Job Numbers Released As released on Friday, job openings were 10.8 million at the end of January. While down 410,000 from December, openings are still extremely high. There are 5.1 million more job openings than unemployed workers. Job openings are not dropping as fast as many anticipated because businesses still badly need many workers and because the economy is not cooling as quickly as expected. For more snapshots of the U.S. economy from the Economic Policy Division at the U.S. Chamber of Commerce, click here.
The Race is On for Arizona Senate Nothing shakes up local politics like an open congressional seat. The dominos are already beginning to fall after Democratic Congressman Ruben Gallego’s decision to run for U.S. Senate in 2024. Progressive would-be candidates are sizing up the 3rd Congressional District, which favors Democrats by 24 points in terms of voter registration. Noteworthy politicos considering running for Rep. Gallego’s seat include:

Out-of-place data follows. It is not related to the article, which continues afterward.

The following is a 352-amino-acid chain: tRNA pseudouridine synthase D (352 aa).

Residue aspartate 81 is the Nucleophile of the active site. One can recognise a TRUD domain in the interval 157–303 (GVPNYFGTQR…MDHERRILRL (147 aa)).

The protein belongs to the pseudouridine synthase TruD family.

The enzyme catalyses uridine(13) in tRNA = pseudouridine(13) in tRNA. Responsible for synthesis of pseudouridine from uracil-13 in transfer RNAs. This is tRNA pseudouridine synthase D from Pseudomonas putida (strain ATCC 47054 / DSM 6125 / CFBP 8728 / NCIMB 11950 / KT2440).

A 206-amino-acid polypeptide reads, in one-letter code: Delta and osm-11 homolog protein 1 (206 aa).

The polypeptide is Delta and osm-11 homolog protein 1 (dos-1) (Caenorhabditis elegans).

- Phoenix Vice Mayor Yassamin Ansari
- Phoenix City Councilmember Laura Pastor
- Phoenix City Councilmember Betty Guardado
- State Sen. Raquel Terán (D-Phoenix)
Terán’s decision is already being felt at the Capitol. Terán resigned as Senate Minority Leader recently to focus on her potential congressional run. With Sen. Rosanna Gabaldón (D-Green Valley) also stepping down from leadership for personal reasons, Senate Democrats elected new leadership.
The new Democrat Senate leadership team is:
- Sen. Mitzi Epstein (D-Tempe) - Senate Minority Leader
- Sen. Juan Mendez (D-Tempe) - Senate Minority Assistant Leader
- Sen. Eva Burch (D-Mesa) - Senate Minority Whip
- Sen. Lela Alston (D-Phoenix) will remain as Senate minority caucus chair